Village Farm Ms sold Goldtinch, dam
of The Monk, 2Aga,:t. and two other high
class matrons to the Austrians.
John W. Schorr recently offered P.
Tomlinson $5,oqi) for the 7,-earling filly sis
ter to Queen Dixon, but it was declined.
Jennie K.. 2:1514. by Phallas.
broke EL log and was killed recently. She
was owned by C. G. EL Billings of Chi
cago. Carthage Girl, 2:1514, the biggest money
winner over the Lake Erie Circuit, is
being prepared for 190. by Al lie Merri
field. Mettelas, 2:19n, the third largest money
winner on the Lake Erie circuit. will be
handled next year by W. J. Andrews.
At New Orleans reinstatement has been
refused Jockeys Troxler and Booker and
they will not be permitted to ride there
in the future.
C. W. Williams has changed the name
of his Electioneer stallion :Mazatlan,
to Infect. This was the original name of
Charley Hayt, 2:0T.
Prank Ellis is said to bd ther owner of'
the 2-year-old filly Erirange, 2:21, by Prod
igal. for which John E. Turner paid $5,400
at the Fasig-Tipton sale.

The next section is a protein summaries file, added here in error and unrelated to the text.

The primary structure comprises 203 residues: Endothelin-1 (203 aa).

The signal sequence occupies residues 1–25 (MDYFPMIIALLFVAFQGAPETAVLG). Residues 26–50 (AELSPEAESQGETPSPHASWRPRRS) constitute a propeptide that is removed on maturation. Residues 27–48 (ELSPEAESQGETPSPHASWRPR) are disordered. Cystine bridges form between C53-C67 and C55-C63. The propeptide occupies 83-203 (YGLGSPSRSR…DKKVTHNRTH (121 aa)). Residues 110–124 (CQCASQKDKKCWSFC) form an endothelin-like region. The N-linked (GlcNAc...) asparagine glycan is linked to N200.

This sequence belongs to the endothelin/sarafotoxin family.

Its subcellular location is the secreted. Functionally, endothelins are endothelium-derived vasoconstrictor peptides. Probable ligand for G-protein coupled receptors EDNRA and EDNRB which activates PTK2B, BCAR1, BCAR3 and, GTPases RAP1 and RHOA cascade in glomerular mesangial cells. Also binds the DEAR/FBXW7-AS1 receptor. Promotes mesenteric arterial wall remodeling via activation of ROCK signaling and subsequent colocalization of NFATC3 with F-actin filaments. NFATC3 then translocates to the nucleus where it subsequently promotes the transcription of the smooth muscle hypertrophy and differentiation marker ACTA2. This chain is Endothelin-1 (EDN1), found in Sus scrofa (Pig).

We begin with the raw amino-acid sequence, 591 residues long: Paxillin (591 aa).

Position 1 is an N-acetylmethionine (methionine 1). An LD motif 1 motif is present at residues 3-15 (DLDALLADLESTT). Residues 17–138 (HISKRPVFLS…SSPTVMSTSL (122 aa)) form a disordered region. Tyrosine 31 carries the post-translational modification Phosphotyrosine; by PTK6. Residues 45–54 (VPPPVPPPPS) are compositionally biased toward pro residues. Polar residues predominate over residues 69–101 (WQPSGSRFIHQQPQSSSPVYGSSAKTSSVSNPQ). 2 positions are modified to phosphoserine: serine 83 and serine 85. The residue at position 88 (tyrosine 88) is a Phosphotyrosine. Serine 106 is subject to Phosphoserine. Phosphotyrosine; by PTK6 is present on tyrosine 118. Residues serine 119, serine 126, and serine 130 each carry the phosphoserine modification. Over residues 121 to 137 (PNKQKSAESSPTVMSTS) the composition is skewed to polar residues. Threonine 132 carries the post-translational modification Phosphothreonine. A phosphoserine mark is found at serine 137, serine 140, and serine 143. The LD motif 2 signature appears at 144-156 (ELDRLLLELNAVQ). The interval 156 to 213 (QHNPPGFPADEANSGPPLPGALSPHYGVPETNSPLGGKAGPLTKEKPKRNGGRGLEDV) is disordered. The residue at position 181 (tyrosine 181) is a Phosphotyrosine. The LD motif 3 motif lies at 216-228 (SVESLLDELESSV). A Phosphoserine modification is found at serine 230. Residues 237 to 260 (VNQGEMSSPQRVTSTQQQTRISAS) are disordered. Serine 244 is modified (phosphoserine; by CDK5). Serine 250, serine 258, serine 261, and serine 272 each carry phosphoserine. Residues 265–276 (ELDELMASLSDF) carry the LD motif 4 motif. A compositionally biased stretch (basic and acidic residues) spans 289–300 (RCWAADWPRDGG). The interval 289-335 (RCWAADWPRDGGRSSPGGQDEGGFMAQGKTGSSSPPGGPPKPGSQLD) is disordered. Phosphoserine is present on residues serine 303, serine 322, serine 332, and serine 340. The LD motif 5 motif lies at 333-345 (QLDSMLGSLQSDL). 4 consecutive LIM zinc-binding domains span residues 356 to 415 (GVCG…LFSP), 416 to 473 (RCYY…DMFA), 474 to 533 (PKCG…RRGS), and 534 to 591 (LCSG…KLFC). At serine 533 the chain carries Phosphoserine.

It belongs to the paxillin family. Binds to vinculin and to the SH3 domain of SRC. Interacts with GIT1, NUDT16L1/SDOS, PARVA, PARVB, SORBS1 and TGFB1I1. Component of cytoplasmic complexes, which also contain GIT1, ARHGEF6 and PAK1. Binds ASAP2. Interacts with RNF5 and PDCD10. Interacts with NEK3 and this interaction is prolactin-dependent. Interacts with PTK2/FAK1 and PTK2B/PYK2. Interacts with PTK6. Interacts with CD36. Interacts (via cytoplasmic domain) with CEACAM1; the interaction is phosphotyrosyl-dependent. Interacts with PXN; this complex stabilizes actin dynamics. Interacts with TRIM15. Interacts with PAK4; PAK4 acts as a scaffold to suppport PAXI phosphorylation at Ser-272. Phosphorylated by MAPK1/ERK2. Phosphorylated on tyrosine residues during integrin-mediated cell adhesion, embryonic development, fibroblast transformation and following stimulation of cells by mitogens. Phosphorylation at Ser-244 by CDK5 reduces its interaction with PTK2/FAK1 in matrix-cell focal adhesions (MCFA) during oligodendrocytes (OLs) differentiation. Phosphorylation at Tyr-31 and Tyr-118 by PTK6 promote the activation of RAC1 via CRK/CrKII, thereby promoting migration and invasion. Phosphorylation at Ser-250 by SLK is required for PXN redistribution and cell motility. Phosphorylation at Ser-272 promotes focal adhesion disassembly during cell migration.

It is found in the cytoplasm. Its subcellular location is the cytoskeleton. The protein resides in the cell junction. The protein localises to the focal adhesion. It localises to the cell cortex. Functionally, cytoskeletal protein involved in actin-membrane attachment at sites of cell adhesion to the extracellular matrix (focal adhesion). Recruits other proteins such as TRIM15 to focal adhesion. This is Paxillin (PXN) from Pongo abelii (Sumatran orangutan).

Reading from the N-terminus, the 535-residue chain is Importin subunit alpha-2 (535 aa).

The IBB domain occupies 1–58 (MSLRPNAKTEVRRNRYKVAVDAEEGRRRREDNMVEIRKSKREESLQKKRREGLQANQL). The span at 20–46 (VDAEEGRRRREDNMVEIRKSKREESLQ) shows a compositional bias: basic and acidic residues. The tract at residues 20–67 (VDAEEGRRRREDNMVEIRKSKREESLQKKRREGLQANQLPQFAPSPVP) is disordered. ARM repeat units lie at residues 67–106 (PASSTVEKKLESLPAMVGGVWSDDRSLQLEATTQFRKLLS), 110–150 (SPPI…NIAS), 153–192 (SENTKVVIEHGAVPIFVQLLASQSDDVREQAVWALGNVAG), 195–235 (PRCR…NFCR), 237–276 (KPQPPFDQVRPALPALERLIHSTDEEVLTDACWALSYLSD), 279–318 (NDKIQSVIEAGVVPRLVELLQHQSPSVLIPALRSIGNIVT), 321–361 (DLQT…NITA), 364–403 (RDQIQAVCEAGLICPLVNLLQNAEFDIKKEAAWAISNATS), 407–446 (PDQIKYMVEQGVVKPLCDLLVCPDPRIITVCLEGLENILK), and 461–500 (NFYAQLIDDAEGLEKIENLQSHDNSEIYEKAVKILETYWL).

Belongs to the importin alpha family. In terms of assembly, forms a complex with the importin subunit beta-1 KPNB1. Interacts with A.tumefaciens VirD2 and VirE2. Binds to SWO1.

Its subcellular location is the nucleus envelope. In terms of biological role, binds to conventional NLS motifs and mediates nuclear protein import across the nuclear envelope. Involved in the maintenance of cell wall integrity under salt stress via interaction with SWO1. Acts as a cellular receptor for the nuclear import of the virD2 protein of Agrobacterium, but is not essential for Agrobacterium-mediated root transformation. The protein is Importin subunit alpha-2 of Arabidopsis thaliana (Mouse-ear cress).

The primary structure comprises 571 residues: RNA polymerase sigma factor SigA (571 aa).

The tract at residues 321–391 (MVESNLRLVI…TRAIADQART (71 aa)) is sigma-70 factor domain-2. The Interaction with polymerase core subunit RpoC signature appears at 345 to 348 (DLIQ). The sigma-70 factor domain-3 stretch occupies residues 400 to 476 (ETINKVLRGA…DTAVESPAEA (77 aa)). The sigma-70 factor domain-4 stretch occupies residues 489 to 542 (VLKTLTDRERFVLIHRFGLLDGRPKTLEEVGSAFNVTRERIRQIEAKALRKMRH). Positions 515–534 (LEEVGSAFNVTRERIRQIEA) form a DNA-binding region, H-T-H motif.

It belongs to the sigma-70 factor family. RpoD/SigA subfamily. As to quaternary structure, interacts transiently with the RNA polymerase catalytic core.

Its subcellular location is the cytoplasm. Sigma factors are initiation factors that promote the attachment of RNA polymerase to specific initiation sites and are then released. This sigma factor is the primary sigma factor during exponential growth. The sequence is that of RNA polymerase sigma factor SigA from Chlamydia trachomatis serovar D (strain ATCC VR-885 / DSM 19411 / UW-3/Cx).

Tommy Griffin is the star owner at New
Orleans now. In seventeen days racing
recently he won S3,650. and ody on two
days missed taking a purse.
New Labor Report Will Be Exhaus
tive and Complete.
The sixteenth annual report of the
bureau of labor and Industry for 1900
will contain chapters on, the following'
Wage Earner Statistics--
The wag-es, cost of living, savings
anti general conditions of employment
will be shown relative to the following
classes of labor: FirstMiscellaneous
trades and ordinary labor:secondFarm
labor; thirdRailway labor.
Comparison of wa,ges and cost of liv
ing Will be shown for 1900 compared
with previous years.
Labor Organizations. Under this head
will be shown organization, occupation
and employment, wages, strikes and
other it ,(,rmation.